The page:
“It may be hard to find fresh fruits and veggies,” Dr. Feldstein says.  “Plus, healthy food choices can be more expensive and time-consuming to prepare than less nutritious food.”

And finally, some parents struggle with their own weight problems, which has a ripple effect on the weight of the kids. Often, they may not even recognize the problem.  Parents who are obese are more likely to have children who are obese.

Enlisting Parental Support

When Dr. Feldstein sees kids who have a weight problem, he focuses not so much on weight loss, but on healthy diet and activity. Enlisting the support of parents is crucial, especially if they share the same struggle.

“It takes a partnership between the parents and the child, especially when you’re talking about a younger child,” he says. “Often the child’s choices are dictated by the parents. Sometimes, you’re also dealing with grandparents. In their house, food means love.”

The solution, he says, is multi-tiered. “We point out the problem, we do a lot of education.  We explain the benefits of being physically active and what it means to make healthy food choices. It all starts in the pediatrician’s office, but again, the families need to get involved. The parents have to make healthy food choices and promote physical activity. Often, it’s a group effort.”

To help children and families achieve their goals of a healthy weight, Dr. Feldstein uses the numbers 5-2-1 as a useful guide. That means five servings of fruits and veggies daily—for children, a serving is about the size of their hand—along with two hours or less of recreational screen time (TV, video games, etc.) and one hour or more of physical activity.  He also advises parents to eliminate all sugar-sweetened beverages from their child’s diet.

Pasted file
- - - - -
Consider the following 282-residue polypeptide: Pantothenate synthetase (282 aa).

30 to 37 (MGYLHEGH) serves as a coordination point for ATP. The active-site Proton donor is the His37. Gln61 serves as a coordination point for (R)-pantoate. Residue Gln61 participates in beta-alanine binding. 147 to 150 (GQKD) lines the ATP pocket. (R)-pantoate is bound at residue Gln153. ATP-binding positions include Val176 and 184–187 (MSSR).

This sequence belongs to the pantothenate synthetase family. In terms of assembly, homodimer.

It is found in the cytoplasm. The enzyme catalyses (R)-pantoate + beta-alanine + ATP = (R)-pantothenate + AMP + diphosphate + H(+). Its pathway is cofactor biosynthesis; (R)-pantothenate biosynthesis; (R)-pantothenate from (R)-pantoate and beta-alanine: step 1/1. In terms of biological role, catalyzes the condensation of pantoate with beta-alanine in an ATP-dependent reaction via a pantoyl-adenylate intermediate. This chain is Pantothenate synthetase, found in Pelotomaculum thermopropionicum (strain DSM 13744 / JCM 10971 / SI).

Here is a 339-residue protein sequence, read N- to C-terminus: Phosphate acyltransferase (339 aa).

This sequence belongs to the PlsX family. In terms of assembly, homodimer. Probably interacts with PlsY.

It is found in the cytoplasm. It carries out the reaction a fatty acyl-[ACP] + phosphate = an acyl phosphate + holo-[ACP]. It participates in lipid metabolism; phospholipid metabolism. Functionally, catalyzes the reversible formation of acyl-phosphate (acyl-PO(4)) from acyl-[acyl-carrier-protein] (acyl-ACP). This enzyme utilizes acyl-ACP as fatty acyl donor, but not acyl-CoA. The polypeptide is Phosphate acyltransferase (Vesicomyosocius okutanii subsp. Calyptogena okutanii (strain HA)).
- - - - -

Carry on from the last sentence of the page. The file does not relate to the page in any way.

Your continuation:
Getting a child to a healthy weight isn’t always easy, particularly when you’re dealing with families with established lifestyles that are unhealthy. Adolescents, Dr. Feldstein says, are inclined to make their own choices, so he directs the conversation toward them. But for younger children, it can be a different story.

“Parents may not be making healthy food choices for themselves,” Dr. Feldstein says. “If they’re not modeling healthy behavior for their kids, it can be very difficult to make changes. So even though we’re talking to the child, it’s really the parents who need to get the information.”

Additional Healthy Tips

  • Remove high-calorie temptations. It might be a hard adjustment at first, but removing junk food from the house can help kids develop healthier habits.
  • If you’re a parent, model healthy behavior. Walks, tag, Frisbee, bike riding, dancing, swimming and other sports or activities are good examples. Make sure to involve the kids.
  • Just try three bites. Kids often don’t like (or don’t think they like) new fruits and vegetables. Encourage them to try at least three bites. Learning to like new foods doesn’t always happen right away.
  • Eat together as a family … and ask the kids to help plan the meals.
  • Keep computers and other electronics out of the kids’ rooms. Help them avoid temptation.
  • Keep books and other reading materials around the home, along with board games.  These are good distractions from the world of electronics.
  • Make your physical activity changes gradual. Rome wasn’t built in a day.

Dr. Feldstein sees patients at the Dresher, Montgomery County, location of Holland Pediatrics on Limekiln Pike.